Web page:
Airport extension won’t fly

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Calls for Jetstar to start flying to and from Nelson have been grounded.
Last week a Facebook page was set up to encourage budget airline Jetstar to fly into Nelson. The page has attracted hundreds of fans but Jetstar says it will not be able to fly into the top of the south unless the runway is extended to cater for its jet aeroplanes.
The current length of the Nelson Airport runway is 1347 metres. The kind of planes that Jetstar fly in New Zealand need a minimum length of around 1600 metres. The airline does have planes in Australia that could land in Nelson but it does not want to take them off those routes and move them across the Tasman.
Lengthening the runway could cost up to $60 million for the ratepayer-owned airport and is only one major stumbling block for the move.
Nelson Airport Ltd chief executive Kaye McNabb says even if the runway was extended the likelihood of jets flying commercial flights to and from Nelson is highly unlikely. The busiest route for the region is to Wellington and flying jets on that route, or other short flights, is simply uneconomical.
“The reality for Nelson is that jets don’t do short haul economically. Our busiest route is Nelson to Wellington and then to Christchurch and they aren’t what we call jet compliant routes. They don’t even get into cruise mode,” she says.
The Facebook page hoped Jetstar would bring more competition which would mean lower prices for Nelson’s air travellers. “Nelson is NZ’s fourth busiest airport, with only one major carrier. The people of Nelson are missing out and so is another major carrier on the competition dollar,” it said.
That was followed by other comments from fans of the page encouraging Jetstar to consider flying to and from Nelson.
Jetstar agrees that prices would drop if it were to come to town but says it would not consider a move to Nelson unless the runway could be lengthened. “We’re thrilled to see grassroots demand for Jetstar flights in Nelson. We’re always looking for new destinations where our low fares can offer up new opportunities for people to travel and we can understand why Nelson residents would want us to fly to the region given how much they’re paying for flights with the existing carrier in the market,” said a Jetstar spokesperson in a statement to Nelson Weekly. “Unfortunately the runway at Nelson Airport is a little short for our fleet of Airbus A320s. We’d be open to exploring the option of flying to Nelson if the runway was lengthened and, of course, subject to any regulatory consultation and approvals.”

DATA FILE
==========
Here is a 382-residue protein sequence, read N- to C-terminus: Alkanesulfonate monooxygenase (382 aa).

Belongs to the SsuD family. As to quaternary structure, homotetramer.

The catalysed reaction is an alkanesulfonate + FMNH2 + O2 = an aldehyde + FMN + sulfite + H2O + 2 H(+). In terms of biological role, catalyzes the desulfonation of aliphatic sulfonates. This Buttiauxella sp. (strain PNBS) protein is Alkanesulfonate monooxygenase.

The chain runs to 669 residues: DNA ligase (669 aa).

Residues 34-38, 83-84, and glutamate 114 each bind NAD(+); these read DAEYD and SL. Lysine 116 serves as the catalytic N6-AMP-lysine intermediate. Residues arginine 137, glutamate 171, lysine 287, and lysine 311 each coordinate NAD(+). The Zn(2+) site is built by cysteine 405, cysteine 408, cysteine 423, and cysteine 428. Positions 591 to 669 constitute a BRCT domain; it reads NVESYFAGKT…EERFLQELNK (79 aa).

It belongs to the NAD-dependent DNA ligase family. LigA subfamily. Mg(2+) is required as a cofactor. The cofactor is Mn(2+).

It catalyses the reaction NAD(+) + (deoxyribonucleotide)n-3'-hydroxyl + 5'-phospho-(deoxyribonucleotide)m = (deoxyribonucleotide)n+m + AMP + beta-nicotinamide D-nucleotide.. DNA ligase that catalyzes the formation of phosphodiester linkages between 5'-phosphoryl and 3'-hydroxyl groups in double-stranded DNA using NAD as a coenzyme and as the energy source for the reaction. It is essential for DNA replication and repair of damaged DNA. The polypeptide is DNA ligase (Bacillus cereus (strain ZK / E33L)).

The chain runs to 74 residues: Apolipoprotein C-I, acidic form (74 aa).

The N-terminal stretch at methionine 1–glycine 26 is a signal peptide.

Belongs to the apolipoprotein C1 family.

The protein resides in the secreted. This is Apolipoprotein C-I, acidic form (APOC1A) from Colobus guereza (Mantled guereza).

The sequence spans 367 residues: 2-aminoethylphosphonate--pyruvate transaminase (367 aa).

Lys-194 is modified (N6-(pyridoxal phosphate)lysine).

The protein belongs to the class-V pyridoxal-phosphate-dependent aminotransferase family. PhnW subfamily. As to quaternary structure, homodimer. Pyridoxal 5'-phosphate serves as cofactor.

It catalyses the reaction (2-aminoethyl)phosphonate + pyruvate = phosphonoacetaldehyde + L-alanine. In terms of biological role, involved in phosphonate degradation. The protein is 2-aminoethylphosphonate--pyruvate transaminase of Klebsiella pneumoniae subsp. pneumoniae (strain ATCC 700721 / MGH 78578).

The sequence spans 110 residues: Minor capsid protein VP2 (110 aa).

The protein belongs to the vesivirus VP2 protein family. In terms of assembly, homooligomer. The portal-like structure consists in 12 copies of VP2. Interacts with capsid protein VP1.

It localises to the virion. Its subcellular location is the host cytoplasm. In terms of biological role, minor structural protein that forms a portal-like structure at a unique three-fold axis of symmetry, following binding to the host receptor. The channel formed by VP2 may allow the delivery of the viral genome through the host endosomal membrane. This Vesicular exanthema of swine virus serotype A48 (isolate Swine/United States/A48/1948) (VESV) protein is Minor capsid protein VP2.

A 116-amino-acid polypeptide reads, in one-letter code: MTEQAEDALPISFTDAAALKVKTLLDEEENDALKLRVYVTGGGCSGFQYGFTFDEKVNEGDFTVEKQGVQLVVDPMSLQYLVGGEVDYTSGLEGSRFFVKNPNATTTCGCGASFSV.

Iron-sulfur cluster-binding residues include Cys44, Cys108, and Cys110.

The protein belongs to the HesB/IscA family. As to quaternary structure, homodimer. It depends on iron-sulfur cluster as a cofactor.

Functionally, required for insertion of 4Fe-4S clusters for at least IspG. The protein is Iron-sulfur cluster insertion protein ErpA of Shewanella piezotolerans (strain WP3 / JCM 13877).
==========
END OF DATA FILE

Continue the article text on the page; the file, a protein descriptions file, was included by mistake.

Any increase in runway length is “highly unlikely”, according to Nelson Airport Ltd’s “master plan” that was released in 2010. The plan estimates the cost of extending the runway – to also cater for international flights – to be $40-$60 million including the costs of perimeter security, customs and immigration facilities. There would be other concerns as well, including noise restrictions.
Kaye says the airport would welcome more competition but the reality means Nelson is unlikely to see commercial jet planes flying to the city in the foreseeable future. “But hey, if they change their mind, we’d definitely welcome them.”